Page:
A new genetically modified alfalfa may increase productivity in poor soils, according to researchers at the USDA's Agricultural Research Service (ARS).

In the southeastern U.S., millions of acres of pasture have acid subsoils that limit the productivity of forages. When crop roots in acid soils take in aluminum, the aluminum inhibits root growth and reduces a plant's yields.

Researchers at ARS are developing a new alfalfa that tolerates acid soil and aluminum by adding a gene that causes alfalfa's roots to produce more organic acids that render aluminum nontoxic. In experiments, the genetically transformed alfalfa grew longer roots in acid soils that contained aluminum. The added gene also increased the plant's ability to naturally produce and transform atmospheric nitrogen into a form that stimulates plant growth.

However, the genetically modified alfalfa does not grow as well as standard alfalfa in non-acid soil, researchers say.

ARS researchers are also studying the genome of barrel medic, a close relative of alfalfa, because many of its genetic markers can be used to find genes in alfalfa. They hope to find genes that would give the plant improved resistance to diseases and enhance its ability to fix nitrogen.

For more information, contact the ARS information staff at 301/504-1617 or visit www.ars.usda.gov.

An alternative to silage barley, a new rye variety is palatable to livestock and may reduce feed costs, according to the Lethbridge Research Centre in Alberta, Canada.

With yields and nutritional quality almost identical to barley, AC E-1, a perennial cereal (PC) rye cultivar can be grown as a silage crop. It can also be grazed before the heads start establishing ergot, the only disease noted to affect the forage.

The winter-hardy, dryland crop is a three- to four-year perennial that produces at least two crops/season and has rapid spring growth. PC rye matures a few weeks earlier than barley and may help promote soil conservation. PC rye also may reduce feed costs by as much as 20%, researchers say.

The cultivar is being commercialized this fall through Kenneth C. Long Seeds Ltd., Spring Coulee, Alberta, and should be widely available to producers by 2003.

For more information, contact Surya Acharya, Lethbridge Research Center, at 403/317-2277 or visit www.agr.gc.ca/science/lethbridge.

A sturdy rangeland grass being considered for livestock feed, switchgrass may also help curb soil runoff, say ARS scientists.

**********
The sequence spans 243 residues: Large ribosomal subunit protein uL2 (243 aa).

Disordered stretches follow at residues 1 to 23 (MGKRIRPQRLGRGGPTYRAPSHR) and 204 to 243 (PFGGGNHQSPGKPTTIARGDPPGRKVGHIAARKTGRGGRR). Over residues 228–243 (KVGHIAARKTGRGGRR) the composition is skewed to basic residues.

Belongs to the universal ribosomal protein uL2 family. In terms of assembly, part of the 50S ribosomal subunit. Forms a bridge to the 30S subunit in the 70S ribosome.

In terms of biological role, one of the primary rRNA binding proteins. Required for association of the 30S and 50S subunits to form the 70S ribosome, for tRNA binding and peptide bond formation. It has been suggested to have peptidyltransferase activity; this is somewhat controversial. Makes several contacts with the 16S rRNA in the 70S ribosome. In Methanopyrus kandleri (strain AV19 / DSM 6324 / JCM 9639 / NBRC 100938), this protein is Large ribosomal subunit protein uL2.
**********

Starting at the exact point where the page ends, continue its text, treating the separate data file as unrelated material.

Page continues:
In a recent study of stiff-grass hedge planting, researchers compared narrow, parallel strips of switchgrass and gamagrass. The hedges form a porous barrier to flowing water, which researchers used to determine the depth of water that different widths of hedges can retain before being bent over and overtopped.

Switchgrass was able to withstand pressure and hold back sediment and water better than gamagrass, researchers say.

Next, researchers will focus on the ability of switchgrass hedges to protect the soil from concentrated waterflow on very steep slopes that are already eroded.

For more information, contact ARS information staff at 301/504-1617 or visit www.ars.usda.gov.

A tiny iridescent beetle may help halt the aggressive spread of a noxious weed, say ARS researchers. ARS is considering releasing the tortoise beetle as a biocontrol agent for tropical soda apple (TSA).

A resilient weed found primarily in the Southeast, TSA infests pastureland by outcompeting forage grasses. What's more, its prickly foliage drives cows from shaded areas, leading to heat stress.

Researchers say the tortoise beetle chews holes in the upper leaves of the plant, significantly reducing the weed's survivability. And it has a distinct preference for TSA, so it's not likely to devour non-target plants.

Researchers also have found that a combination of late summer mowing, fall herbicide application and normal winter conditions can prevent TSA survival.

For more information, contact Charles Bryson at 662/686-5259 or e-mail cbryson@ars.usda.gov.

Cattle eat more out of an open feeder than a closed feeder because they generally don't like to stick their heads into an enclosed area, New Mexico State University (NMSU) researchers have found. Cattle will eat about 30% more of a complete salt and mineral supplement when it's served up in a simple open feeder rather than a covered vane feeder.

Researchers say that cattle like to keep a close eye on their surroundings because they fear predators. In addition, a cover limits the number of cattle that can feed on the mineral supplement at the same time.

Covered vane feeders are more appropriate in areas with lots of moisture, especially when the mineral isn't checked often, researchers say. Cattle consumption dips when moisture causes the mineral mix to solidify.

Regardless of feeder type, relatively little of the mineral mix is lost to weather or wildlife. Each year, a producer ends up needing to buy just one extra sack of supplement, researchers say.

For more information, contact Mark Petersen, NMSU, at 505/646-1750 or e-mail marpeter@nmsu.edu.

“Research Roundup,” is compiled by Diana Barto. E-mail submissions to dbarto@primediabusiness.com or fax to 952/851-4601.